Patterns of Wealth and Poverty

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Patterns of Wealth and Poverty

Throughout history there have always been those who have it, and those that don’t. Yet how do we distinguish between the two groups? There has been a number of ways thought up, such as if a families total earnings are sufficient to obtain the minimum necessity’s to live without extra spending. Another theory is that instead of defining the poor as those who income is too low, they are poor if their incomes are considered too far removed from the rest of the society in which they live. But many believe that poverty refers to a variety of conditions involving differences in home environment, material possessions and educational and occupational resources as well as financial resources. One can also compare the wealth of different nations. You can measure the Gross National Product of a country and then class it as rich or poor, but this does not show the distribution of their wealth. You can also show the human development index, which takes into account such things as literacy rates, access to health care, and life expectancy.

The Way in which people view the world, among other things, is influenced by your position in society and your wealth. Those who live in the rich industrialized countries of the north have labeled the twentieth century as an era of economic miracles. Since the beginning of the twentieth century the average value of goods and services has risen by about 20 times, while the products of industry have grown 50 times. In 1989 there were 157 billionaires and 2 million millionaires. There are now 233 billionaires. The poor see it a different way. There are 100million homeless, 400 million people undernourished, and two billion people drink and bathe in contaminated water. The poor also suffer from environmental damage done by the wealthy.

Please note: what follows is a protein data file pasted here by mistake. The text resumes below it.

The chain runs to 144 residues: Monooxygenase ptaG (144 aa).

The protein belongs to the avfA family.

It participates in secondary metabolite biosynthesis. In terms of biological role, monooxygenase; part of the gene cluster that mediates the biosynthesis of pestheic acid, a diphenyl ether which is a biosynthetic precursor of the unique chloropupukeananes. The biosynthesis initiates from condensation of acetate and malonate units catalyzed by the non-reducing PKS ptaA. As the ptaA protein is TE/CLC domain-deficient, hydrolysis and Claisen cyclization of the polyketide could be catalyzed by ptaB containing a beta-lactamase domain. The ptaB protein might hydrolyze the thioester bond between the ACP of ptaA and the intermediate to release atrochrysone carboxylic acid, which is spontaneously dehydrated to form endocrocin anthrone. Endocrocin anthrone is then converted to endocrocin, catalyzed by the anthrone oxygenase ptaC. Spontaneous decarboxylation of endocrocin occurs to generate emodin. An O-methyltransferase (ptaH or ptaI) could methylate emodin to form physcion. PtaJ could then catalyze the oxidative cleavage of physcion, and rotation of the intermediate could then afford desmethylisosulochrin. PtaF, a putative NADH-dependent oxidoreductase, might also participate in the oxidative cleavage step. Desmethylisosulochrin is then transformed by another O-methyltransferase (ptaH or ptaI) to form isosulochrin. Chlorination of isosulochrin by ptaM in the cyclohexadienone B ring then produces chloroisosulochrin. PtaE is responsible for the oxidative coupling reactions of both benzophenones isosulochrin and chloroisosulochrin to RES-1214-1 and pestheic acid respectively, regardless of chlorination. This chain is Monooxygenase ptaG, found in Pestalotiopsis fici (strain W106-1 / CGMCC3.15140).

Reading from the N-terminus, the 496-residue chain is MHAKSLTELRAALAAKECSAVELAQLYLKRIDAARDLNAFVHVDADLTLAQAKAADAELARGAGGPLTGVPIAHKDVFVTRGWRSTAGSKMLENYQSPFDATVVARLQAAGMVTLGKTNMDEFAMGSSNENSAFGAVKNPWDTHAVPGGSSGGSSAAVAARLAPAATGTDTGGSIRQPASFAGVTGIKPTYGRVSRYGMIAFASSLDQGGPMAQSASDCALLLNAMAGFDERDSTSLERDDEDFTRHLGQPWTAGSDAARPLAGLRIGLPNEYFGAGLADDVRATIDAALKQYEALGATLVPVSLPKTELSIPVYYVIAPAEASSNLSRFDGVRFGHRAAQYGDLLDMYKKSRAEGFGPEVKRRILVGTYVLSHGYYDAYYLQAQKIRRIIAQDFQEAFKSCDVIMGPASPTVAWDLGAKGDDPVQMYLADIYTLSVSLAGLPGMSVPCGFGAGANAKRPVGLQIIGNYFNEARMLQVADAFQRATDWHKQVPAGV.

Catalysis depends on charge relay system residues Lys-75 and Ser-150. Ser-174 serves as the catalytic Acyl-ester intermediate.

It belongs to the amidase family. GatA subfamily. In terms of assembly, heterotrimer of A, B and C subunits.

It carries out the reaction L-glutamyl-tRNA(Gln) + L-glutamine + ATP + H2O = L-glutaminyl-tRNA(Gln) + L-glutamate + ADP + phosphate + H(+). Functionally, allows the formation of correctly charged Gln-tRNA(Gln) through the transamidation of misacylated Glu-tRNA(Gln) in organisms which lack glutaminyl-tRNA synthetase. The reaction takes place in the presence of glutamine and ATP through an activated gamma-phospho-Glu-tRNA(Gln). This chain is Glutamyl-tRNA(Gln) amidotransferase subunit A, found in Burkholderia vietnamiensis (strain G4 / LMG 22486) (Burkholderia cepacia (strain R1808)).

Economic Inequality:
In 1960 it was stated that the wealthiest 20 per cent of the population were 30 times better off than the bottom 1 billion. In 1995 they were 150 times better off approximately. Karl Marx believed that the rich elite linked inequality in to unequal property rights and exploitation of labour. The neo-classical-economists of the early nineteenth century recommended that income should be related to productivity or who gets what depends on who owns what. This new theory didn’t solve inequality.

Nowadays the developing countries get done over by the developed countries on an international, national and local scale. Internationally they face adverse effects from being unequal partners in the world market and trade agreements. They are also affected by trade unions in industrialising countries as well as declining terms of trade. They get affected on a national scale as few resources trickle down from the rich to poor, causing inequality within these countries. This can be measured by the Lorenz curve at the end of this report. On a local scale there are often inequalities in the tax system. Infrastructure and regulations favour the rich few over the poor majority.

Causes of Economic Inequality:
Poor people are unable to satisfy their basic needs such as food, water and shelter, while rich people are able to satisfy their basic needs as well as afford additional comfort goods. This gap between the rich and poor is extremely important and must be solved. The poor are a wasted, valuable human resource when they are unable to have adequate education to contribute their skills and thoughts to society. If this gap continues to expand then social unrest can occur which can result in strikes and riots. There are many reasons why inequality exists, for example the normal functioning of a capitalist economy means that there will be inequality as do government economic policies. There are also always discriminatory policies regarding gender and races and changes in housing markets and the effects of urban structure all contribute to inequality. There is often people who have rich parents and so receive...
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